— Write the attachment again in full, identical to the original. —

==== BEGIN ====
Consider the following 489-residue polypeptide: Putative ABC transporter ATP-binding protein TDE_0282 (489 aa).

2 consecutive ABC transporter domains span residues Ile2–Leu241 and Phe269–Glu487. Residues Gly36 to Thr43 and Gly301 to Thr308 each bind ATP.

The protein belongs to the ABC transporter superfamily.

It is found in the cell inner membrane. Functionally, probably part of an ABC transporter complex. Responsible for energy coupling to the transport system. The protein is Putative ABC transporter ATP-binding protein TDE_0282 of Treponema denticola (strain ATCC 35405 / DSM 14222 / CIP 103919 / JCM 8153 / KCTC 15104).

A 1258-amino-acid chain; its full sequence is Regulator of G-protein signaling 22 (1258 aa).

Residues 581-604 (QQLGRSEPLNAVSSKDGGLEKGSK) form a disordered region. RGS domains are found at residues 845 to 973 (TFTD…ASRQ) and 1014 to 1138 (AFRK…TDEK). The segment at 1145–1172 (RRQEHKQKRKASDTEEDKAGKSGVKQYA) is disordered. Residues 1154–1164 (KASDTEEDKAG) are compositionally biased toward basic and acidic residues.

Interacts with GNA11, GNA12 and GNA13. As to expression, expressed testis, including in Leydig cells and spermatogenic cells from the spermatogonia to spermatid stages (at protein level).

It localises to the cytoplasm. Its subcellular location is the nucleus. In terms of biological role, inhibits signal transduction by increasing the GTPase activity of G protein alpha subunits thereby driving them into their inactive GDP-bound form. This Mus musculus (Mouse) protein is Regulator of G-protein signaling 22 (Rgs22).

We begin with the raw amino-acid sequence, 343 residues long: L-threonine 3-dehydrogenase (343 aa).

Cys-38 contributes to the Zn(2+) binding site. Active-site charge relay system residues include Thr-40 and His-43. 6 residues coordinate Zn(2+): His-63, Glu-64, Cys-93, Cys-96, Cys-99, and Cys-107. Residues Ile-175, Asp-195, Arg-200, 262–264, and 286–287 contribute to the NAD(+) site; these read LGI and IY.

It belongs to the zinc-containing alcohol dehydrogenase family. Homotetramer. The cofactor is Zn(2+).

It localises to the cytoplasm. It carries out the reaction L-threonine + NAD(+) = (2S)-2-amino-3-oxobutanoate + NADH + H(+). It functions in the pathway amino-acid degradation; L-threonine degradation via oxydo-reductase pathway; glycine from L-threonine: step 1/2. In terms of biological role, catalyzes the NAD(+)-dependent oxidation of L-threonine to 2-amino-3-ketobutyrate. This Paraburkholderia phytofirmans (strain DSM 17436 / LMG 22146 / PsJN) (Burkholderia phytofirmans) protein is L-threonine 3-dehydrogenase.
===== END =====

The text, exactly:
Consider the following 489-residue polypeptide: Putative ABC transporter ATP-binding protein TDE_0282 (489 aa).

2 consecutive ABC transporter domains span residues Ile2–Leu241 and Phe269–Glu487. Residues Gly36 to Thr43 and Gly301 to Thr308 each bind ATP.

The protein belongs to the ABC transporter superfamily.

It is found in the cell inner membrane. Functionally, probably part of an ABC transporter complex. Responsible for energy coupling to the transport system. The protein is Putative ABC transporter ATP-binding protein TDE_0282 of Treponema denticola (strain ATCC 35405 / DSM 14222 / CIP 103919 / JCM 8153 / KCTC 15104).

A 1258-amino-acid chain; its full sequence is Regulator of G-protein signaling 22 (1258 aa).

Residues 581-604 (QQLGRSEPLNAVSSKDGGLEKGSK) form a disordered region. RGS domains are found at residues 845 to 973 (TFTD…ASRQ) and 1014 to 1138 (AFRK…TDEK). The segment at 1145–1172 (RRQEHKQKRKASDTEEDKAGKSGVKQYA) is disordered. Residues 1154–1164 (KASDTEEDKAG) are compositionally biased toward basic and acidic residues.

Interacts with GNA11, GNA12 and GNA13. As to expression, expressed testis, including in Leydig cells and spermatogenic cells from the spermatogonia to spermatid stages (at protein level).

It localises to the cytoplasm. Its subcellular location is the nucleus. In terms of biological role, inhibits signal transduction by increasing the GTPase activity of G protein alpha subunits thereby driving them into their inactive GDP-bound form. This Mus musculus (Mouse) protein is Regulator of G-protein signaling 22 (Rgs22).

We begin with the raw amino-acid sequence, 343 residues long: L-threonine 3-dehydrogenase (343 aa).

Cys-38 contributes to the Zn(2+) binding site. Active-site charge relay system residues include Thr-40 and His-43. 6 residues coordinate Zn(2+): His-63, Glu-64, Cys-93, Cys-96, Cys-99, and Cys-107. Residues Ile-175, Asp-195, Arg-200, 262–264, and 286–287 contribute to the NAD(+) site; these read LGI and IY.

It belongs to the zinc-containing alcohol dehydrogenase family. Homotetramer. The cofactor is Zn(2+).

It localises to the cytoplasm. It carries out the reaction L-threonine + NAD(+) = (2S)-2-amino-3-oxobutanoate + NADH + H(+). It functions in the pathway amino-acid degradation; L-threonine degradation via oxydo-reductase pathway; glycine from L-threonine: step 1/2. In terms of biological role, catalyzes the NAD(+)-dependent oxidation of L-threonine to 2-amino-3-ketobutyrate. This Paraburkholderia phytofirmans (strain DSM 17436 / LMG 22146 / PsJN) (Burkholderia phytofirmans) protein is L-threonine 3-dehydrogenase.